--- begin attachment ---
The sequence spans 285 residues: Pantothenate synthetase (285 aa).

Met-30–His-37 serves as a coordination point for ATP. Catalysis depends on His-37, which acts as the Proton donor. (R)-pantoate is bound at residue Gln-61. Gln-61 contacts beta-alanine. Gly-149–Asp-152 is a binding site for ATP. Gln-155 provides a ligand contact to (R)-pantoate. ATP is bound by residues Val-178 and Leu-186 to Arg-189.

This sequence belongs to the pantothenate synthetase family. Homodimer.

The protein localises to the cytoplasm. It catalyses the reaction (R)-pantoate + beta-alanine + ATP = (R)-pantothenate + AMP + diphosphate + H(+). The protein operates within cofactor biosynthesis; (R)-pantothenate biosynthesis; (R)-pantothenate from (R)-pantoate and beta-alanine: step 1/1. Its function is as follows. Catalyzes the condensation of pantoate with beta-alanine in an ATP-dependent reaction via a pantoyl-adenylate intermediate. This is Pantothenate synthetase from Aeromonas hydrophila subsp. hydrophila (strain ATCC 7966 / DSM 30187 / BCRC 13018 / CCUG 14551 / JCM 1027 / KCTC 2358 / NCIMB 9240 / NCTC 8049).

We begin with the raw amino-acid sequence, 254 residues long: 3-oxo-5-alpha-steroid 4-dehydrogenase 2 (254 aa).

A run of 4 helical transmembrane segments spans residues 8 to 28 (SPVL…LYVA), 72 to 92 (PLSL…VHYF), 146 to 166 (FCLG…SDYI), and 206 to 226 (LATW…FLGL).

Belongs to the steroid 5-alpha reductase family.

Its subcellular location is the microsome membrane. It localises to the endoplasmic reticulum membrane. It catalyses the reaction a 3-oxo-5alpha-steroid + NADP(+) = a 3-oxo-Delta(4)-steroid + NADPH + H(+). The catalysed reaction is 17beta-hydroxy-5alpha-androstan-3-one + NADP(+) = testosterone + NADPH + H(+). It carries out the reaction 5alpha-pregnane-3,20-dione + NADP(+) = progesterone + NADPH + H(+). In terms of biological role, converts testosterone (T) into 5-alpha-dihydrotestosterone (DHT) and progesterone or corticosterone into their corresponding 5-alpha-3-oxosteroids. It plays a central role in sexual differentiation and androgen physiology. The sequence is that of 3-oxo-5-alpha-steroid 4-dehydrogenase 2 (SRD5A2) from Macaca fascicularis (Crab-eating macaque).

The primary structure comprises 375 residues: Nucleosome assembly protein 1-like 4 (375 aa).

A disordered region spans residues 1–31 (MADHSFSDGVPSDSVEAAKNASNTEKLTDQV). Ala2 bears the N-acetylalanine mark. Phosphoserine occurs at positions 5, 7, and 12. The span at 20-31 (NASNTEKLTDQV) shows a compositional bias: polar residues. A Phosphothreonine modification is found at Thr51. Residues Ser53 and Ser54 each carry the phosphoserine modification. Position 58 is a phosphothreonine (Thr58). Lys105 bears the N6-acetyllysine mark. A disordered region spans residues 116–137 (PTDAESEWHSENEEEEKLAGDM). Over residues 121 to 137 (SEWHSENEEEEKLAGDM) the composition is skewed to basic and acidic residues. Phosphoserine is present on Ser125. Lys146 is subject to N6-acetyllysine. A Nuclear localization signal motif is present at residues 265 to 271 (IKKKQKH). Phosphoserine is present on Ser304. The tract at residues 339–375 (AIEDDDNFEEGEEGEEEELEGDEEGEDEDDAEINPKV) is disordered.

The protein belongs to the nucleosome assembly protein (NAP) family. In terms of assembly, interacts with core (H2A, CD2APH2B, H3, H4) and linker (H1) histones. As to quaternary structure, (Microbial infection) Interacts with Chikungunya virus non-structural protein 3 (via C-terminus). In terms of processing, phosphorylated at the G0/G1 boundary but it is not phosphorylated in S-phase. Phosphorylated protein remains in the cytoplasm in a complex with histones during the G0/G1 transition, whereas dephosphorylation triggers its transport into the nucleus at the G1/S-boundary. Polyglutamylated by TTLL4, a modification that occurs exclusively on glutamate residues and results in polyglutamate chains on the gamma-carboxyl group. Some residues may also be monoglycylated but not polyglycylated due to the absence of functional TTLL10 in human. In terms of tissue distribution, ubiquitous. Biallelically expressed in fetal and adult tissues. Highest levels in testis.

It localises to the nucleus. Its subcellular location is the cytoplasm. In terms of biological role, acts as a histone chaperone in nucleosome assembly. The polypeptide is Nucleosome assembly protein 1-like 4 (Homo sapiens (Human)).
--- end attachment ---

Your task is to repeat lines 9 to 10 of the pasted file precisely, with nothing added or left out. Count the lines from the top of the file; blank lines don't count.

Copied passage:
The primary structure comprises 375 residues: Nucleosome assembly protein 1-like 4 (375 aa).

A disordered region spans residues 1–31 (MADHSFSDGVPSDSVEAAKNASNTEKLTDQV). Ala2 bears the N-acetylalanine mark. Phosphoserine occurs at positions 5, 7, and 12. The span at 20-31 (NASNTEKLTDQV) shows a compositional bias: polar residues. A Phosphothreonine modification is found at Thr51. Residues Ser53 and Ser54 each carry the phosphoserine modification. Position 58 is a phosphothreonine (Thr58). Lys105 bears the N6-acetyllysine mark. A disordered region spans residues 116–137 (PTDAESEWHSENEEEEKLAGDM). Over residues 121 to 137 (SEWHSENEEEEKLAGDM) the composition is skewed to basic and acidic residues. Phosphoserine is present on Ser125. Lys146 is subject to N6-acetyllysine. A Nuclear localization signal motif is present at residues 265 to 271 (IKKKQKH). Phosphoserine is present on Ser304. The tract at residues 339–375 (AIEDDDNFEEGEEGEEEELEGDEEGEDEDDAEINPKV) is disordered.